Lord Orr-Ewing

My Lords, may I ask the noble Lord whether I am not right in thinking that the Broadcasting Complaints Commission deals with individuals who may feel that they have been wronged—individual complaints, not to do with either balance or distortion, or with any of the other evils that might arise?

Lord Aylestone

My Lords, I appreciate the point, but if a company feels it has been wrongly represented I am not sure whether or not the individuals within that company could take the complaint to the commission. I rather think they can. However, my view is that Clause 14 is perhaps unnecessary while we have the Broadcasting Complaints Commission.

I hope the Government will not in any way succumb to any appeal—and they will get them from all sorts of areas and all sorts of people—to write types of individual programmes into the Bill. Again, this is a slippery slope. We know that the programmes are required to entertain, to inform, to educate; there will be religious programmes and educational programmes; but once you begin to go much further than that and write into the Bill the sort of programmes that many people might feel should be in the Bill, then it would be extremely difficult for the cable authority to function. It is of course right that we should always adhere to what is in the charter of the BBC and in the broadcasting Acts with regard to the whole question of good taste and decency, of which we are all aware.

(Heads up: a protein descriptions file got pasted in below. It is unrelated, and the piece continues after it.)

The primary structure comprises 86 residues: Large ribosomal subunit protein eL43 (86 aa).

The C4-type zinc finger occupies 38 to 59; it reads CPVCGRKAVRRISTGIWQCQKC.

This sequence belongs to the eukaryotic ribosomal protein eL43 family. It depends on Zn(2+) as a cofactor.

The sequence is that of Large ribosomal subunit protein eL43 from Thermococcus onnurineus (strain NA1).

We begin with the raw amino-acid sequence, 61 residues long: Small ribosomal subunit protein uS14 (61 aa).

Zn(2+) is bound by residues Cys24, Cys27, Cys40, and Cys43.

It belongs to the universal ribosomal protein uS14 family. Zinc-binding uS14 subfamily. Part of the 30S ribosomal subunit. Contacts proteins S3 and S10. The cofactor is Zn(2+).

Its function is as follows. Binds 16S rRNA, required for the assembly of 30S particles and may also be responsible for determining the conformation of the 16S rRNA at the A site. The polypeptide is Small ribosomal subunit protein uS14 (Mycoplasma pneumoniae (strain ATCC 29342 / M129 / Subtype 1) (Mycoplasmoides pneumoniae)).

For many years, without any statutory requirement, both the BBC and the IBA have used a self-imposed quota limiting the amount of foreign material which may be televised. This was done to protect British production and to protect thousands of people employed in the industry. We have a great wealth of such people in this country—writers, musicians, actors, song writers and, of course, technicians who work on the other side of the camera. All ought to be protected. This is done by the BBC and the IBA by means of a quota worked out between them all. A figure of 14 per cent. foreign has been mentioned, but I should like to put it the other way and say that we want at least 86 per cent. British. It may be that it will be difficult at the beginning; I accept that. But anyone who has seen a BBC excerpt of the sort of thing appearing on cable in America will be well aware of how important it is to prevent unnecessary material, which can be not only very cheap but also very nasty. I am sure that the cable authority will act responsibly in this field. I would not approve the putting of such a quota into statute. It must be worked out by what one could loosely call both sides of the industry, and I am sure it will be if the cable authority behaves as the Independent Broadcasting Authority always has behaved.